Thanks Paul for the tips and encouragement. I was planning to use Aisin TKN-002 timing belt kit which includes a Mitsuboshi timing belt which is supposedly OEM. Do you think this is okay? I'm sure that Honda doesn't make their own timing belts. They probably use Gates or Mitsuboshi and stamp "HONDA" on it. :)

https://www.amazon.com/Aisin-TKH-002-Engine-Timing-Water/dp/B008EEYTRE/
 

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Discussion Starter #49 (Edited)

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I'd be skeptical of eBay. I bought my Aisin kit for my 2011 LX on RockAuto.com. Google to find the extra 5% off code, which tends to make it competitive or better than Amazon / eBay, while being an actual car-parts company that has reason to self-police genuine parts.

Search on this site for posts (I have some) of parts lists for this job. Good info there.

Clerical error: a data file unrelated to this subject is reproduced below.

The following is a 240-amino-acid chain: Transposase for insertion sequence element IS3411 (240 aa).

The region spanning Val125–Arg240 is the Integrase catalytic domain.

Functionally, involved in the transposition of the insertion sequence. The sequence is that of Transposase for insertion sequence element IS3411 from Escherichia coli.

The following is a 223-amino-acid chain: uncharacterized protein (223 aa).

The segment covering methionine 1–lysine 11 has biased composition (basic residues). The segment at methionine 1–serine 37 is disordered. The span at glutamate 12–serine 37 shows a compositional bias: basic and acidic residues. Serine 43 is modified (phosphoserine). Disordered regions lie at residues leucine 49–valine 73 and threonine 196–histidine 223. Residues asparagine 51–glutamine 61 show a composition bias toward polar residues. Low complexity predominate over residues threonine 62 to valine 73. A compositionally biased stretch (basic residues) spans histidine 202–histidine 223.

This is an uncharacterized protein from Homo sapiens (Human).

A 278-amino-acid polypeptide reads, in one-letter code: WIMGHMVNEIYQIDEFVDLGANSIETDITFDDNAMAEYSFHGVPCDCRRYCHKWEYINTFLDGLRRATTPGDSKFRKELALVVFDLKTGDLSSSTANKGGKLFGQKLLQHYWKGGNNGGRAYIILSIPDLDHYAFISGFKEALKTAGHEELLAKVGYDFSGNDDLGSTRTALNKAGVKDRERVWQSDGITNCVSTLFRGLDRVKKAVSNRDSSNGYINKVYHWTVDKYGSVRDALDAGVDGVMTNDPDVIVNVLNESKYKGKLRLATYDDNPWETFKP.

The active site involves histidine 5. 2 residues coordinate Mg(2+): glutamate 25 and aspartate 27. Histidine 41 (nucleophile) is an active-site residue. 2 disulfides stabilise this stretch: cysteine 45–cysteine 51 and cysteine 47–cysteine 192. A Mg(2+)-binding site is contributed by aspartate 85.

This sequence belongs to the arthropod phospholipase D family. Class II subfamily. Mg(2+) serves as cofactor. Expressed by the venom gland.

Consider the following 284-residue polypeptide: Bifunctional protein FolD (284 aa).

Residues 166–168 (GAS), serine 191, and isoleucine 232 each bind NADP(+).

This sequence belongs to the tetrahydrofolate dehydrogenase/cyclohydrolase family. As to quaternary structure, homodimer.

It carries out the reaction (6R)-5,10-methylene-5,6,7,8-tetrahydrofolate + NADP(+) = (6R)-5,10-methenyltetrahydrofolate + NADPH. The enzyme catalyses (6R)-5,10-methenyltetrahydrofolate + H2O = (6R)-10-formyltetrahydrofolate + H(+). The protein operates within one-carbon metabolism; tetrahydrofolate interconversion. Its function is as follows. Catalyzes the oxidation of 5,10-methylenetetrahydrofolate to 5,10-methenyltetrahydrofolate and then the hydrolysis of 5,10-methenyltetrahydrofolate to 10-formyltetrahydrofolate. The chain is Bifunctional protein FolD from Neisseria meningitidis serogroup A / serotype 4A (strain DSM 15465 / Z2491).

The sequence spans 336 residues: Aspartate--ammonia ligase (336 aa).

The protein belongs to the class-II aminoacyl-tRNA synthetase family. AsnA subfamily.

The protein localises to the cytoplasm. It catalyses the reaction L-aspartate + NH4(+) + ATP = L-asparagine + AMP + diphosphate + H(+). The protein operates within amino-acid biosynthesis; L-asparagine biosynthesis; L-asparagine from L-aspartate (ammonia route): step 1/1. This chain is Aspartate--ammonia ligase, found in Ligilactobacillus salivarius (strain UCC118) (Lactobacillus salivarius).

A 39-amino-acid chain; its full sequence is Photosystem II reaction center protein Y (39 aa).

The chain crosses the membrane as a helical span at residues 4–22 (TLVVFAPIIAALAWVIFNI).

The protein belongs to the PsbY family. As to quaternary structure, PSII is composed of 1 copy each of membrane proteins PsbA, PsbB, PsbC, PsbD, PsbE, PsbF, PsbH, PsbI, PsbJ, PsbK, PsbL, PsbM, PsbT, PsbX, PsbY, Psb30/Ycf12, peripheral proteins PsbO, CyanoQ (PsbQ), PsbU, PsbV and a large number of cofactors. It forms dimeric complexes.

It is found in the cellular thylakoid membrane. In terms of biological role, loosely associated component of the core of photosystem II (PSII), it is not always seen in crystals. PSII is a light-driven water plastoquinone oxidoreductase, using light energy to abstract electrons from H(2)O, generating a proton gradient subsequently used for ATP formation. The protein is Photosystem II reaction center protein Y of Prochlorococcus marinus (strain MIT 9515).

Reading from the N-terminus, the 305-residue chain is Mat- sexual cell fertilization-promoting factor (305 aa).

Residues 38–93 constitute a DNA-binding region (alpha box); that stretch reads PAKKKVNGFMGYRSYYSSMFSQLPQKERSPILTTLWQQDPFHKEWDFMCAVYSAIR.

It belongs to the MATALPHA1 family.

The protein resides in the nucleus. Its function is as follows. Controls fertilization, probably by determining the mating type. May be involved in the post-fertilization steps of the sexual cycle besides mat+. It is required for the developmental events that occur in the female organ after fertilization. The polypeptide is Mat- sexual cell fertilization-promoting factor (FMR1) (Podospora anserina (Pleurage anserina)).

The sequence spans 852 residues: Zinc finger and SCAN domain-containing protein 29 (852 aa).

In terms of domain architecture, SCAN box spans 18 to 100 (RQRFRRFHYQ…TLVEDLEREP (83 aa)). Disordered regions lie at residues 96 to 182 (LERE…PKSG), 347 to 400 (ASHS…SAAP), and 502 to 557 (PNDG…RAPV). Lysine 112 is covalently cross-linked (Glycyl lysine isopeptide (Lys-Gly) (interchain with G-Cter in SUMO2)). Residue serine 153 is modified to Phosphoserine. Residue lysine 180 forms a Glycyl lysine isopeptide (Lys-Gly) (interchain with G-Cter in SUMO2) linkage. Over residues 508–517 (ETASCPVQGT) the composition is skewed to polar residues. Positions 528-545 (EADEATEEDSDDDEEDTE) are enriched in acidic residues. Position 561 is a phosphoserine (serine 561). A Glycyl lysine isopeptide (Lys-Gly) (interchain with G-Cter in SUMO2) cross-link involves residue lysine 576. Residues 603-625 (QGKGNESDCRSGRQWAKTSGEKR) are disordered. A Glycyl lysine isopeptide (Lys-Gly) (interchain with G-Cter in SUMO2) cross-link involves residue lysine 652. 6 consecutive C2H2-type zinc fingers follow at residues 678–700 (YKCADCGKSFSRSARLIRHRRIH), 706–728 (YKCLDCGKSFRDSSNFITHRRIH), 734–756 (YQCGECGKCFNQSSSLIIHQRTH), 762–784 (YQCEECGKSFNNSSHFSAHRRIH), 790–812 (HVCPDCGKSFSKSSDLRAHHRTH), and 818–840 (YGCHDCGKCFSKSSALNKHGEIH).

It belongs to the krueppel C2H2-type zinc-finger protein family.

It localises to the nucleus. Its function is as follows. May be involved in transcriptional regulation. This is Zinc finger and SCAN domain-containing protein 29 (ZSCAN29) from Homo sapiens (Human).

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I'd be skeptical of eBay. I bought my Aisin kit for my 2011 LX on RockAuto.com. Google to find the extra 5% off code, which tends to make it competitive or better than Amazon / eBay, while being an actual car-parts company that has reason to self-police genuine parts.

Search on this site for posts (I have some) of parts lists for this job. Good info there.
Rock Auto is also a sponsor of this forum and they provide us our own discount code. [LINK] I've used it before and it works like a charm.

This is one of the big ways that Rock Auto gets to measure the bang-for-the-buck they get for sponsoring Odyclub, so let's push people into using them and the code.
 

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Discussion Starter #52 (Edited)
Rock Auto is also a sponsor of this forum and they provide us our own discount code. [LINK] I've used it before and it works like a charm.

This is one of the big ways that Rock Auto gets to measure the bang-for-the-buck they get for sponsoring Odyclub, so let's push people into using them and the code.